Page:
While almost everyone that carries a firearm for self-defense spends nearly all of their training time practicing putting rounds down range, that’s not what statistics tell us is the most likely scenario armed defenders find themselves in. Now I’m not saying that you shouldn’t be practicing your draw, aim, and trigger control, I’m only saying that the vast majority of armed defensive encounters actually end without firing a shot. So, if you are an armed defender, it only makes sense to train, not only for the worst case scenario, but also for the most likely scenario. That scenario is, that when you draw your firearm and point it at a suspect or attacker, they will stop attacking and either comply or flee. Here are a few tips on how to handle the most likely outcome of you having to draw your weapon in defense.
- Always gain verbal control, immediately demand that they disarm and drop any weapon or potential weapon that they are carrying. At this point, non-compliance is going to be rare, but deadly force would be justified in those cases.
- Command them in short easily understood commands to turn away from you and raise their hands above their head. Do not negotiate or get caught up in a conversation, let them know that you fear for your life and you will error on the side of your safety and not theirs, then continue to order their compliance.
- Demand that they take a few steps forward, away from any weapon that they would have dropped. Remain control during this process by ordering each step and their stopping.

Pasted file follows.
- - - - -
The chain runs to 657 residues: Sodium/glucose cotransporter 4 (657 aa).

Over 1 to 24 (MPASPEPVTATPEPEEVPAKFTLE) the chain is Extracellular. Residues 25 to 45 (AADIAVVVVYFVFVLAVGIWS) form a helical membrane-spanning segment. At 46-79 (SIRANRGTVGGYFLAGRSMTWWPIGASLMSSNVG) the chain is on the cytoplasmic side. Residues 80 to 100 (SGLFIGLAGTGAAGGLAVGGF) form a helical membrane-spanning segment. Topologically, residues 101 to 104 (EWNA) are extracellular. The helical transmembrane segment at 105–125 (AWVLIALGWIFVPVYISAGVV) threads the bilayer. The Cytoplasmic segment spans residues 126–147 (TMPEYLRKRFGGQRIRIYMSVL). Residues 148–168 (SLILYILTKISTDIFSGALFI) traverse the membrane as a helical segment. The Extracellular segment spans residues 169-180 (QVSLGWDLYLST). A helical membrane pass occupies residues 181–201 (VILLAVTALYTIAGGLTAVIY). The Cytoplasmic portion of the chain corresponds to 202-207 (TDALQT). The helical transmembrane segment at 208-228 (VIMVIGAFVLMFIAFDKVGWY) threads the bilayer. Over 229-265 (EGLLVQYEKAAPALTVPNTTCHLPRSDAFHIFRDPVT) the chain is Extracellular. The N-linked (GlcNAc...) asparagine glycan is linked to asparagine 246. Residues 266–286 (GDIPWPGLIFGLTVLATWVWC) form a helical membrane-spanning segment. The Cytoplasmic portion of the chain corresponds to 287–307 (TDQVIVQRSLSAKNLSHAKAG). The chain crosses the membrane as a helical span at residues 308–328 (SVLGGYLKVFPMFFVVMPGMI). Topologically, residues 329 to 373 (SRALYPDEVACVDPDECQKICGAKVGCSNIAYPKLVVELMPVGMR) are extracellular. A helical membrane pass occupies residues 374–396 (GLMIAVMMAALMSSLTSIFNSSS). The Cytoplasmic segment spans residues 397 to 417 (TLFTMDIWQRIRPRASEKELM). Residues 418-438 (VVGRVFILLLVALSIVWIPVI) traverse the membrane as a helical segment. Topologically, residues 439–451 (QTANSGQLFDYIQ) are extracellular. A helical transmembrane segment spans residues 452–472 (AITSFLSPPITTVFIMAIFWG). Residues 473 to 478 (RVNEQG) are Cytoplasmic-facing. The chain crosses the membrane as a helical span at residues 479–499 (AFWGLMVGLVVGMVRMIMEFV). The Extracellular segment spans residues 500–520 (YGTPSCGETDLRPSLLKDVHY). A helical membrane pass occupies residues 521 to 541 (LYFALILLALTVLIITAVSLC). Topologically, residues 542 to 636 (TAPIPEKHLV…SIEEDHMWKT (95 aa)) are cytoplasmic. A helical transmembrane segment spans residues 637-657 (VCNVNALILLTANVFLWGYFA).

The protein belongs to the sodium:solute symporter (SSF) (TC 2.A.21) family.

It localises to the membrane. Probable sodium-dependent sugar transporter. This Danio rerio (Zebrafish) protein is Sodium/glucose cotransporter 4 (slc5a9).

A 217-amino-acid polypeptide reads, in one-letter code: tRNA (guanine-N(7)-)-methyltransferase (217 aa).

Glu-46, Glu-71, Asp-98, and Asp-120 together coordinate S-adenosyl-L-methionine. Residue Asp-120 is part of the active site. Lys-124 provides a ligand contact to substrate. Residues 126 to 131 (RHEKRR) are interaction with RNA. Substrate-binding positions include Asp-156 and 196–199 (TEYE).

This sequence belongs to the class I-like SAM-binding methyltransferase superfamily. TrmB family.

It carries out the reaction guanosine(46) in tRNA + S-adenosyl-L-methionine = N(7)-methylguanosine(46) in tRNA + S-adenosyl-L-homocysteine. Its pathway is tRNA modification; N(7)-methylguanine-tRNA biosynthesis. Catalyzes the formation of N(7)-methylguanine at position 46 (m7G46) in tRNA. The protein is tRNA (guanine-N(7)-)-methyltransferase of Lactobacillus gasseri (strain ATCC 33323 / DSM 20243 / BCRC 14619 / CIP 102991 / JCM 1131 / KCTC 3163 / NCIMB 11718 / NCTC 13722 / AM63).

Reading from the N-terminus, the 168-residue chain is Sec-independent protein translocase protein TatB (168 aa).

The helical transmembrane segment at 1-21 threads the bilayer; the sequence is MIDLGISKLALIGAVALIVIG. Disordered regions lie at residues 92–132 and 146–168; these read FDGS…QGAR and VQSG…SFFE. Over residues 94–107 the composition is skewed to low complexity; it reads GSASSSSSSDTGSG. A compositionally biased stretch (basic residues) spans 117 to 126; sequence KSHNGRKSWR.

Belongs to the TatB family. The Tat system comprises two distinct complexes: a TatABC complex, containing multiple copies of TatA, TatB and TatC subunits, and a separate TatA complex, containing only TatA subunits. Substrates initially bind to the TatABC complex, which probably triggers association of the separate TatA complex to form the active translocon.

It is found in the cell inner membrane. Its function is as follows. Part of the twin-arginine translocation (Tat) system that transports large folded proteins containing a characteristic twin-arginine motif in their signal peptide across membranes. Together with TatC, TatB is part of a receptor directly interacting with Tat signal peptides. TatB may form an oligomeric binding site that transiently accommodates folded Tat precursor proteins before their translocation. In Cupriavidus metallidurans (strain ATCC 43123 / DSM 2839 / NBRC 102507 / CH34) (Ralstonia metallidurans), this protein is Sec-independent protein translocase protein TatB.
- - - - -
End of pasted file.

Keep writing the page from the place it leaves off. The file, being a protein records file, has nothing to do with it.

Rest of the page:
- Order them down on their knees, to stretch their arms out to the sides and turn their palms up, and to cross their ankles. Let them know that any movement will be interpreted as an attempt to draw a weapon and you will use deadly force.
- Order them to turn their head away from the side the weapon is on, retrieve it if possible.
- Call the authorities or have another bystander make the call, and make sure to assess further threats in the environment while waiting for the police to arrive. Do not make physical contact to search or restrain them.
The other result of drawing your weapon defensively is that the suspect or attacker could flee. If they are not visibly armed you have no legal ground to shoot them, if they are armed with a firearm you are still in danger as they could only be creating distance and taking cover, not fleeing the area. In that case, you would have to make a split-second decision that may be difficult to legally defend. Remember, if you training this with a partner, double check each other’s weapons to make sure they are clear for safety.
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